Kevin Neeld — Hockey Training, Sports Performance, & Sports Science

Post To Post Power For Goalies

Today I’m excited to let you know that we have a guest post from my friend Maria Mountain. I’ve known Maria for a few years now and admire her work. In fact, her newsletter is one of the only ones that I’m still subscribed to and one of even a smaller list that I read every time! She was kind enough to offer some tips on goalie-specific training for you today. Enjoy!

Enter Maria…

This one is for the goalies and it focuses on post-to-post power, which is the key ingredient to speed.  I know it is often referred to as post-to-post speed but I think the term ‘power’ is better suited because it is typically a single effort.

There may be repeated efforts within a short time span but typically you are not scrambling back and forth between posts in succession (hopefully not anyway).

So when we talk about power we are talking about the rate of force production.  How quickly can you fire your muscles and direct force into the ice?  There are two ways you can improve your power 1) you can increase your strength 2) you can increase the rate of force production.

Today I am going to give you some exercises for both, but make sure you start with a good foundation of strength.

I do appreciate that not every lateral push in the crease is a maximum effort, but if we can increase your power capacity, then even when you are pushing side-to-side at 75% of your top speed, you will still be using a relatively lower percentage of your max effort.  Does that make sense?  In other words, by improving your post-to-post power you will be using less energy throughout most of the game, leaving more gas in the tank for those extended penalty kills.

The exercises in the video are not meant to be a workout unto itself; that would be overkill.  Instead, add one or two of the exercises to you regular workouts, twice per week.

The volume will stay low for these exercises because you are either trying to build strength or power, so you do not want to work to fatigue.  Here are some guidelines, but remember, these exercises should be added to your existing base of strength…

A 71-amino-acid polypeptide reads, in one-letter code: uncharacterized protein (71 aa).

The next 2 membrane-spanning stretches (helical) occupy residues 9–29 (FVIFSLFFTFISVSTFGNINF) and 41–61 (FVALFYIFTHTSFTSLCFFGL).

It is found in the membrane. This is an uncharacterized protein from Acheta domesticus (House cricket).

1. ½ Kneeling Crease Push – 2-3 sets of 8 reps each
  2. Bottom Up Lateral Lunge – 2-3 sets of 4 reps each side
  3. Lunge Lateral + Lateral Bound – 2-3 sets of 3 each way
  4. Leap Frog Lateral Bound – 2-3 sets of 4 each side


Hope that helps – happy training.

For Kevin’s readers only! A free copy of the Goalie Stretch Solution – a follow along flexibility routine for hockey goalies and a complete dynamic warm-up so you are ready to play from the second the puck drops.  Just click HERE, register as a new user and get instant access for FREE.

Strength and conditioning coach Maria Mountain, MSc is the owner of Revolution Sport Conditioning in London, ON and the founder of www.HockeyTrainingPro.com.  Her training systems have helped athletes from recreational to Stanley Cup and Olympic Champions maximize their potential while reducing their risk if injury.

To your success,

Kevin Neeld
UltimateHockeyTraining.com

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Kevin Neeld

Kevin Neeld Knows Hockey

Kevin has rapidly established himself as a leader in the field of physical preparation and sports science for ice hockey. He is currently the Head Performance Coach for the Boston Bruins, where he oversees all aspects of designing and implementing the team’s performance training program, as well as monitoring the players’ performance, workload and recovery. Prior to Boston, Kevin spent 2 years as an Assistant Strength and Conditioning Coach for the San Jose Sharks after serving as the Director of Performance at Endeavor Sports Performance in Pitman, NJ. He also spent 5 years as a Strength and Conditioning Coach with USA Hockey’s Women’s Olympic Hockey Team, and has been an invited speaker at conferences hosted by the NHL, NSCA, and USA Hockey.